In Defense Of Animals Slams Supreme Court Decision On Animal Cruelty Videos
Animal protection organization says cruel videos already returning to internet thanks to Court
San Rafael, Calif. (April 20, 2010) – In Defense of Animals (IDA) today denounced the U.S. Supreme Court’s decision to legalize the sale of videos depicting animal cruelty as entertainment. IDA also urged Congress to immediately craft a replacement bill that can pass the Supreme Court’s First Amendment analysis.
The case throws out the conviction of Robert Stevens, who sold videos depicting dogfighting, which is illegal in every state. Stevens was convicted under a 1999 law passed to ban the sale of “crush videos,” in which women crushed to death small animals, to satisfy the sexual fetishes of internet customers. Crush videos virtually disappeared from the internet following passage of the law, before the government initiated a single prosecution. The Bush Administration’s indictment of Stevens in 2004 was the first time this law was used.
The majority said the law was overly broad, prohibiting certain videos that the Court believes need First Amendment protection. “In this 8-1 ruling, only Justice Alito got it right,” said Dr. Elliot M. Katz, a veterinarian and president of IDA. “This law was intended to prohibit some of the most depraved forms of animal cruelty, and it worked. The Court’s decision tells young people that vicious cruelty like dogfighting can be fun, entertaining, and profitable. This goes against the efforts of so many humane societies and millions of caring people across the country.”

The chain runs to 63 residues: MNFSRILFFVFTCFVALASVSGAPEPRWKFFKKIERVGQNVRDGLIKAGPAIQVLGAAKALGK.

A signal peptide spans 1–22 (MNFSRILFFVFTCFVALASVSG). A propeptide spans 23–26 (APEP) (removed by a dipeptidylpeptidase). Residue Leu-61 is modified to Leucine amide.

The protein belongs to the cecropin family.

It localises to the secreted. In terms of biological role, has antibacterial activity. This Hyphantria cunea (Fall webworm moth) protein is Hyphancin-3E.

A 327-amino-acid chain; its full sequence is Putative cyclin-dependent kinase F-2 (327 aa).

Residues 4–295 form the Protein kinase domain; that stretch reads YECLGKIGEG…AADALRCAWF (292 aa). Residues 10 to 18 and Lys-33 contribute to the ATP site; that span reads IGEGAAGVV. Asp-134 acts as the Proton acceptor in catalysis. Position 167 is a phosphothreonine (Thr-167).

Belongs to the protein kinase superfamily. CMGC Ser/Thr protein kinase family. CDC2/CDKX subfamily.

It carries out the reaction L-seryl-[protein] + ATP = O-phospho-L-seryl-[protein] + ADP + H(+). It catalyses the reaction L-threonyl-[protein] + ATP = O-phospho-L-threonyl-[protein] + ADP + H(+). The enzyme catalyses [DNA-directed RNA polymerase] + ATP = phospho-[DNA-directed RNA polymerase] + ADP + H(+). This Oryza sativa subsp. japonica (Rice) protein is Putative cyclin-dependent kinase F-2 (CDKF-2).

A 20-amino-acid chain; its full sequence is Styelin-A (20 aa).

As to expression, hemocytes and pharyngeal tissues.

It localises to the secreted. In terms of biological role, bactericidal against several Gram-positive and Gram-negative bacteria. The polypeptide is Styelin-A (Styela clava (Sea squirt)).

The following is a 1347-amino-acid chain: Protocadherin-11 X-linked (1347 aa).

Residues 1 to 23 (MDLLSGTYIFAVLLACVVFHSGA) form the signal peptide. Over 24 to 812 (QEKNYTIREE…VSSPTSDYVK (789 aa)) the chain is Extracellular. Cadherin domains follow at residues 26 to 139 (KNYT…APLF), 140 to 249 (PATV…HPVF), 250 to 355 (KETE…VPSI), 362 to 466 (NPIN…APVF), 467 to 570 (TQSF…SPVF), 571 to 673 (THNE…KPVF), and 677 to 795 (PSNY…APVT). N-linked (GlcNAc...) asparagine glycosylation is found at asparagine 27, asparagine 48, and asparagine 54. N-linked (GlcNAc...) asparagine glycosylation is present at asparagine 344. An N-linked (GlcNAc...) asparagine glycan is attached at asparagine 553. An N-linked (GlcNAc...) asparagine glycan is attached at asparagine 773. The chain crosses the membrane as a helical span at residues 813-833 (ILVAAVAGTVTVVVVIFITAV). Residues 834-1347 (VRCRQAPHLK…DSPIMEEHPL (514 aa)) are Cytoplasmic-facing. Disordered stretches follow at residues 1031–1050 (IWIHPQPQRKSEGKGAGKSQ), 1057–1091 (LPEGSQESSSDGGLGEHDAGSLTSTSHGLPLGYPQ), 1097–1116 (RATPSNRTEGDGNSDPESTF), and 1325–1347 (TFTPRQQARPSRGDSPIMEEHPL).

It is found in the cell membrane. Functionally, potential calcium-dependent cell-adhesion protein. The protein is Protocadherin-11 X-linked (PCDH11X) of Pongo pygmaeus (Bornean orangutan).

IDA noted the Court’s specification that a more narrowly written law, addressing only crush videos, would pass muster. “We call on Congress to quickly pass a law prohibiting only crush videos, and then we can argue later about broadening that to include other depictions of extreme animal cruelty,” said Dr. Katz. “But we can’t help asking why the Court felt dogfighting videos need more protection than crush videos. Twenty-six states and millions of Americans agreed with the Obama and Bush Administrations that videos depicting animal cruelty for entertainment should be treated like child pornography.”
IDA joined Justice Alito in expressing concern that this decision is leading to a return of crush videos. “Already, following the Third Circuit’s decision that brought this case before the Supreme Court, crush videos have returned to the internet,” said Dr. Katz. “Cases like this have immediate consequences that can only lead to more cruelty and abuse. Real animals will suffer and die in horrific ways because the Court has declared that animal cruelty and suffering can be sold as entertainment. This case is a huge step backward for the evolution of a humane society.”
FOR IMMEDIATE RELEASE
Contact: Dr. Elliot M. Katz, 415-448-0075; Mike Winikoff, email@example.com
IN DEFENSE OF ANIMALS • 3010 KERNER BLVD. • SAN RAFAEL, CA 94901 • 415-448-0048
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